gated forms, many appear hooked, or in some cases vacuolate, at the ends. 
Mingled with these thread-like structures are others which appear circular, 
as if a thread had formed a ring, or possibly a globular form had changed in 
appearance so that it resembles a hollow sphere. At times, chains of small 
granules are seen, probably due to the breaking up of a filament. Figure I 
shows the large number and greatly varied shapes of the mitochondria in 
this region. 

Passing outward from the region of elongated cells in the plerome and 
entering the periblem, the cells are found crowded with mitochondria, 
mostly spherical in shape. It appears as if the mitochondria do not, in 
general, elongate in this region, though they increase in size, approximately 
to the same extent in all directions. As will be shown later, these enlarged 
bodies of the periblem are in reality not mitochondria, but plastids, though 
they stain in exactly the same manner with the haematoxylin. Whether 
there are any plastids present in the plerome region as well, I am not as yet 
prepared to say. Figure 2 shows a cell from the periblem in mitosis, drawn 
to the same scale as figure 1, namely, nine hundred diameters. Figure 3 
shows a similar cell enlarged to twice the size. 

As may be seen from these drawings, the mitotic figure is shown very 
much as it appears in the usual method of fixation, with the exceptions to 
be noted. The spindle fibers are but faintly shown, if visible at all, although 
the general outline of the spindle appears as it normally does. The chro- 
mosomes are rather attenuated, though they sometimes show a shadowy 
outline of surrounding material, as if only the central part of their structure 
had been stained. The difference between this method of fixation and those 
methods designed primarily for showing nuclear structure, is much more 
marked in the resting cell. Here the nucleus appears, in general, more 
uniformly granular and less reticulate than it does in preparations fixed, 
say, in Flemming's strong fluid. The nucleole also is different, appearing 
much larger than we are accustomed to see it in fixed material. In short, 
the mitochondrial methods of fixation do not seem to alter the appearance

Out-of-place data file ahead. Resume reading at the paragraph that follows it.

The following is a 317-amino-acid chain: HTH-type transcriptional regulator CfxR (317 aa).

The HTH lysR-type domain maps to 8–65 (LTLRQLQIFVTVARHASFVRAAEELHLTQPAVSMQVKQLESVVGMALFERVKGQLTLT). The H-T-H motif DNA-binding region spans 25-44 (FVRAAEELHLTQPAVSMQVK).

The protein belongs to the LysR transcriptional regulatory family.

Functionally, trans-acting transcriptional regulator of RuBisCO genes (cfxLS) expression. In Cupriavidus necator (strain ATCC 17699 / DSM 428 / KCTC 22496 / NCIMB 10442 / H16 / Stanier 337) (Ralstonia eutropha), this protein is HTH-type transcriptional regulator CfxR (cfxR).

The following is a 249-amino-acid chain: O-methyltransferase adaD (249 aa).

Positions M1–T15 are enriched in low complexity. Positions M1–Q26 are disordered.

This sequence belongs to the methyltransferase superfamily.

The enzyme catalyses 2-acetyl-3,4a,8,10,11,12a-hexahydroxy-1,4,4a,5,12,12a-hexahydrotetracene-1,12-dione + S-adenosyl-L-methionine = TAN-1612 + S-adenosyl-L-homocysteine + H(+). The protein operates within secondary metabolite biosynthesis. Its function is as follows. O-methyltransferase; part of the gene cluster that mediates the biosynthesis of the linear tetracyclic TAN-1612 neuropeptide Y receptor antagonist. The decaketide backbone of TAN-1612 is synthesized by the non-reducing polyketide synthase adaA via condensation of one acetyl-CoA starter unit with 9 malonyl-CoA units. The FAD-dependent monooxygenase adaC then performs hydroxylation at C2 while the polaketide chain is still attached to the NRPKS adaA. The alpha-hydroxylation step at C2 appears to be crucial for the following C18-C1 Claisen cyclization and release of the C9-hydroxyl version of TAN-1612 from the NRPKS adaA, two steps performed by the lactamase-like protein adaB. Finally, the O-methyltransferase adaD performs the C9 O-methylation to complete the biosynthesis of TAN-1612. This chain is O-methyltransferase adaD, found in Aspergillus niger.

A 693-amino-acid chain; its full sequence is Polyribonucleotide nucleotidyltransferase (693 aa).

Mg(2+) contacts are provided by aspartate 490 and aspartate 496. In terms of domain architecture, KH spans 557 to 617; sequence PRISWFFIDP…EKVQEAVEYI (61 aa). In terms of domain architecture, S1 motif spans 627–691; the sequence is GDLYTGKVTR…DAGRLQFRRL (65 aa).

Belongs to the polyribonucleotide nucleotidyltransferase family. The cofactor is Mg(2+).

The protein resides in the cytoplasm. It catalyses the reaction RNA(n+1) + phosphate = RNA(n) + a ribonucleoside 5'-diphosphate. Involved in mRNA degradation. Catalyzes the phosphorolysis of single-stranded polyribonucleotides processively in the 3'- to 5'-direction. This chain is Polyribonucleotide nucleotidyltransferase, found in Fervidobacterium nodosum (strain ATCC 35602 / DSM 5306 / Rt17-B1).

of the protoplast so much as do the usual types of fixation, since with the 
mitchondrial methods the structure appears very much as it is described by 
Lewis and Lewis ('15) and by Lewis and Robertson ('16), in their obser- 
vations upon living tissue cells. 

The root-tips from which the above described preparations were made 
were grown in the laboratory during the coldest part of the winter and not 
under constant temperature conditions. To this I attribute the difference 
between the granular content of the cytoplasm in this material and in the 
preparations next to be described. 

Root-tips of the same variety of corn, grown later in the season and under 



224 W. C. TWISS 

more favorable conditions of temperature and light, prepared and stained 
by the Benda method, show a much greater proportion of the enlarged 
vesicular bodies which stain like mitochondria. In these preparations, 
however, there is very good evidence that these bodies are in reality plastids, 
since they show a lighter colored internal portion, evidently consisting of 
starch. In regions apart from the meristem these bodies are very abundant. 
In the plerome (fig. 4) the filamentous mitochondria often appear swollen 
at the ends or sometimes in other portions, while the plastids, ovoid or 
spherical in shape, may contain from one to several starch grains each as 
shown in figure 5. 

In the periblem, on the other hand, there are in the intermediate regions 
of the tip, ovoid, spherical, or irregular masses of a much more solid appear- 
ance, in general, but often showing a number of discrete spherical granules 
in their interior. Numerous smaller spherical or ovoid bodies are also 
present, scattered about through the cytoplasm, which are dark blue in 
color, taking the stain exactly as do the plastids and the filamentous mito- 
chondria. 

These preparations, stained and fixed according to the Benda method,- 
as previously stated, show the nucleus finely granular in appearance and 
of an old-rose color, as dark, relatively, as shown in the drawings, figures 
4 and 5. The nucleole is apparently of a denser consistency and stains a